Study: Influencer marketing budgets are bigger this year for 63% of marketers
- Nearly one-third (32%) of surveyed marketing professionals see influencer campaigns as essential to their strategies and 41% said they have seen more success in influencer campaigns than in more traditional advertising efforts, according to research from Bloglovin' shared with Marketing Dive.
- Other results from the study suggest 63% of marketers increased influencer marketing budgets this year, although 36% spend less than $5,000 per campaign. Another 67% report influencer campaigns helped them reach targeted audiences.
- One-third of surveyed marketers reported using at least three social platforms per campaign, demonstrating the value of multichannel efforts. Breaking the numbers down by channel, only 32% have tapped Snapchat for influencer campaigns despite the platform's popularity.
Influencer marketing is still a relatively new tactic, but Bloglovin's results indicate that it is quickly proving an invaluable component to social strategies for those who have jumped in.
As the research indicates, many marketers report spending less than $5,000 per campaign, making influencers remarkably cost-effective for the reach they can provide. Combine that with the fact influencer marketing is often seen as more authentic than studio-quality, traditional ads, and it's understandable why brands are looking to double down on their strategies.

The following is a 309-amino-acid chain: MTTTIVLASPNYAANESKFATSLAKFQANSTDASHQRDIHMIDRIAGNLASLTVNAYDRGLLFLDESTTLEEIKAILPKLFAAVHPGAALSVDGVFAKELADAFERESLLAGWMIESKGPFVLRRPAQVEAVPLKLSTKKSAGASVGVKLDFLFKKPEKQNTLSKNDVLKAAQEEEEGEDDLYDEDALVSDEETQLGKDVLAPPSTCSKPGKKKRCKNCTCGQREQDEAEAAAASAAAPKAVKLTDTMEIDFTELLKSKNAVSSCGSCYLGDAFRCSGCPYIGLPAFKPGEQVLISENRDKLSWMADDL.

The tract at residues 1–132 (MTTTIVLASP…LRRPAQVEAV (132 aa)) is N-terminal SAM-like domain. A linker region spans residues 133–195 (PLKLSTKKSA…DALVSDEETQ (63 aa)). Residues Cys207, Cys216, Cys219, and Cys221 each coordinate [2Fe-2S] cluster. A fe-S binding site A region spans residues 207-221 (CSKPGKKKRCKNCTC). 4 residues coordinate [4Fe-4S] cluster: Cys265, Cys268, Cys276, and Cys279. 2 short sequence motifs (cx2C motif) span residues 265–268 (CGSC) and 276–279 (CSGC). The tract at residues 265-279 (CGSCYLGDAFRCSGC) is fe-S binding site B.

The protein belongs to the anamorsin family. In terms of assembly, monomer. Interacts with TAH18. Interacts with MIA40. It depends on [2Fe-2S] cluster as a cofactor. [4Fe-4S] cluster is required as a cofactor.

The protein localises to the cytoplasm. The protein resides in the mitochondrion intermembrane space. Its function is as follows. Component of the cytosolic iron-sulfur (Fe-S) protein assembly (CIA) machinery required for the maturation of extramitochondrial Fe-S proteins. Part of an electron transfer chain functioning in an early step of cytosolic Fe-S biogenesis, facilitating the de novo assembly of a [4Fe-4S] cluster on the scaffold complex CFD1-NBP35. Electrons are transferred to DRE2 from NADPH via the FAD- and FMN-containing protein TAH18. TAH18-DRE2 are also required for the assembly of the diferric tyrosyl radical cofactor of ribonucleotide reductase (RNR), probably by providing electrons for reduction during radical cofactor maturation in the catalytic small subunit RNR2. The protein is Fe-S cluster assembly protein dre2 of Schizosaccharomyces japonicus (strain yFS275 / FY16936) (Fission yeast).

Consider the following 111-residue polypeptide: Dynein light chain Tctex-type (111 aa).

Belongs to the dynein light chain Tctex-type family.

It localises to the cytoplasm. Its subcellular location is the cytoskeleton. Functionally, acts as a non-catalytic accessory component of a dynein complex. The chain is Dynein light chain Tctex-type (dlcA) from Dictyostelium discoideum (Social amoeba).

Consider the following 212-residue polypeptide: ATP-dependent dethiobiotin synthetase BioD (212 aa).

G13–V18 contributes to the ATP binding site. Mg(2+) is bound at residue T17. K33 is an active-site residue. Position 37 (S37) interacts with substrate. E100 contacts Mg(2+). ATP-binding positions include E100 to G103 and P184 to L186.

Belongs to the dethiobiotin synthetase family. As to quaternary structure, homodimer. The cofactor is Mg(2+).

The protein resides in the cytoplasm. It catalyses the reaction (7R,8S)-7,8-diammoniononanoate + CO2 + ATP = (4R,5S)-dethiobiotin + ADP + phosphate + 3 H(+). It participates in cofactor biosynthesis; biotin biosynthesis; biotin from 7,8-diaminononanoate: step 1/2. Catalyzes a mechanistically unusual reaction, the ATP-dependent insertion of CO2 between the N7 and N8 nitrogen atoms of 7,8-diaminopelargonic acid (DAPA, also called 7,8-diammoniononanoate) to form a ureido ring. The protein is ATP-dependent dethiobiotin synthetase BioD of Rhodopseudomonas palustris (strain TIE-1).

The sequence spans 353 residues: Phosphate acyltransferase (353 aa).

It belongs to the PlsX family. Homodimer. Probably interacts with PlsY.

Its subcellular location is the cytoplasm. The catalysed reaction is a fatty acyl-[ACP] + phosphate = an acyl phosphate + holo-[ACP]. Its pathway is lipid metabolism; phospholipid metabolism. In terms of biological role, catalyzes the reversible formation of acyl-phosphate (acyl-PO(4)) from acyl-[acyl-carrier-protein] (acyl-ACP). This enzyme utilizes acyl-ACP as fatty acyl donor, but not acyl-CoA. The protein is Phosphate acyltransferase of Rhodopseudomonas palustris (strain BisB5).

In February, gen.video published a study on influencer marketing that found 51% of marketing respondents with influencer strategies in place plan on "significantly increasing" investment in the space this year. For brands using influencer marketing, upping sales conversion is the top objective at 64%, followed by building brand equity and driving purchase intent, both at 50%.
But while influencers are proving increasingly popular, there are pitfalls to tapping them for outreach. Marketers must especially ensure that all influencer posts are properly transparent with consumers and that influencer partners fully understand FTC guidelines around disclosure for paid social media.
Marketers also can't be certain that influencers will behave in brand-safe ways outside of promoting sponsored content. The popular YouTube creator PewDiePie — one the largest influencers on the video portal — was recently at the center of such a controversy after Disney's Maker Studios and Google's Preferred advertising program dropped him over videos they deemed anti-Semitic.
- Marketing Dive How E.L.F. Cosmetics builds community and drives results with micro-influencers
- Marketing Dive Study: Values not money motivate influencers